> image. However, several respondents indicated that they were not
> sure, or did not know, if CBIR would be of use to their users.
> Retrieval by colour and shape were considered more useful than
> retrieval by texture.
> Uses of images:
> The three most popular uses of images were: supporting lectures,
> seminars and teaching; private study and research; and publications.
> ________________________________
> The report is available at:
> Printed versions of the report are available from the author.
> Margaret Graham
> Research and Development Manager
> Institute for Image Data Research
> University of Northumbria at Newcastle
> Newcastle upon Tyne
> NE1 8ST
> Tel: 0191 227 4646
> Fax: 0191 227 4637
> Email: margaret.graham@unn.ac.uk
> --
> *Catherine Grout*Visual Arts Data Service Project Manager*
> **Surrey Institute of Art & Design**Farnham**Surrey**
> ****URL: <http://vads.ahds.ac.uk>http://vads.ahds.ac.uk *tel: 01252
> Providing, preserving and promoting . . .
> high quality digital resources for the visual arts

Neil Beagrie Tel: +44 (0)171 928 7991
Assistant Director Fax: +44 (0)171 928 6825
The Executive
Arts and Humanities Data Service Email: neil.beagrie@ahds.ac.uk
King's College London
Strand, London WC2R 2LS, UK

Date: Wed, 24 Nov 1999 17:27:11 +0000
From: NINCH-ANNOUNCE <david@ninch.org>
Subject: Resources: Ancient World Atlas Projects

News on Networking Cultural Heritage Resources
from across the Community
November 24, 1999

Ancient World Atlas Projects

>Date: Tue, 23 Nov 1999 11:08:41 -0500
>From: Carolyn Kotlas <carolyn_kotlas@unc.edu>
>To: infobits@unc.edu
CIT INFOBITS November 1999 No. 17 ISSN 1521-9275


INFOBITS is an electronic service of the University of North Carolina
at Chapel Hill's Center for Instructional Technology. Each month the
CIT's Information Resources Consultant monitors and selects from a
number of information technology and instructional technology sources
that come to her attention and provides brief notes for electronic
dissemination to educators.


Directory of Educational Technology Dissertations
International Journal of Educational Technology
A Virtual Tour of ERIC
Ancient World Atlas Projects Links
More Atlases on the Web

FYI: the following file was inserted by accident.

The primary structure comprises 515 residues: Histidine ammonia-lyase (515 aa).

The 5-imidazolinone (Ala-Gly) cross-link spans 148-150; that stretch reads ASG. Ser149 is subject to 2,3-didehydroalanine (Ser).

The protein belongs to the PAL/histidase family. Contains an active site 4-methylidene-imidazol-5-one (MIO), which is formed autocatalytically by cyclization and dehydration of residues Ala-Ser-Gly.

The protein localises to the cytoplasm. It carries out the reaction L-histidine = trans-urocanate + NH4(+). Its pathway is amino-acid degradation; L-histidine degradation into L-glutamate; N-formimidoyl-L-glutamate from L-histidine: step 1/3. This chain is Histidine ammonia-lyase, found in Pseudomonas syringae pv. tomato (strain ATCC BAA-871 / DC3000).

How to Proctor from a Distance
Teaching and Learning Journal
Occasional Papers in Open and Distance Learning
Editor's Note



On November 3rd, Richard Talbert and Thomas Elliot gave a presentation
on Ancient World Atlas Projects for the UNC-CH Scholarly Communication
Working Group. Here are the URLs for the projects that were discussed.

Barrington Atlas of the Greek and Roman World
The Barrington Atlas (to be published by Princeton University Press in
September 2000) traces ancient Greeks and Romans, the lands they
penetrated, and the peoples and cultures they encountered in Europe,
North Africa and Western Asia.

Interactive Ancient Mediterranean
IAM is an online atlas of the ancient Mediterranean world designed to
serve the needs and interests of students and teachers in high school,
community college and university courses in classics, ancient history,
geography, archaeology and related fields.

The Apollo Project
The Apollo Project site provides a large, searchable, online library of
images relating to Classical Antiquity. The purpose of this site is to
collect and catalog imagery useful in the Ancient Studies' classroom.

Register of Ancient Geographic Entities
The Register of Ancient Geographic Entities (RAGE) is intended to serve
as a clearinghouse where users can identify geographic features covered
in a variety of projects. It does not duplicate the functionality of
those projects, nor does it duplicate their data, except for names of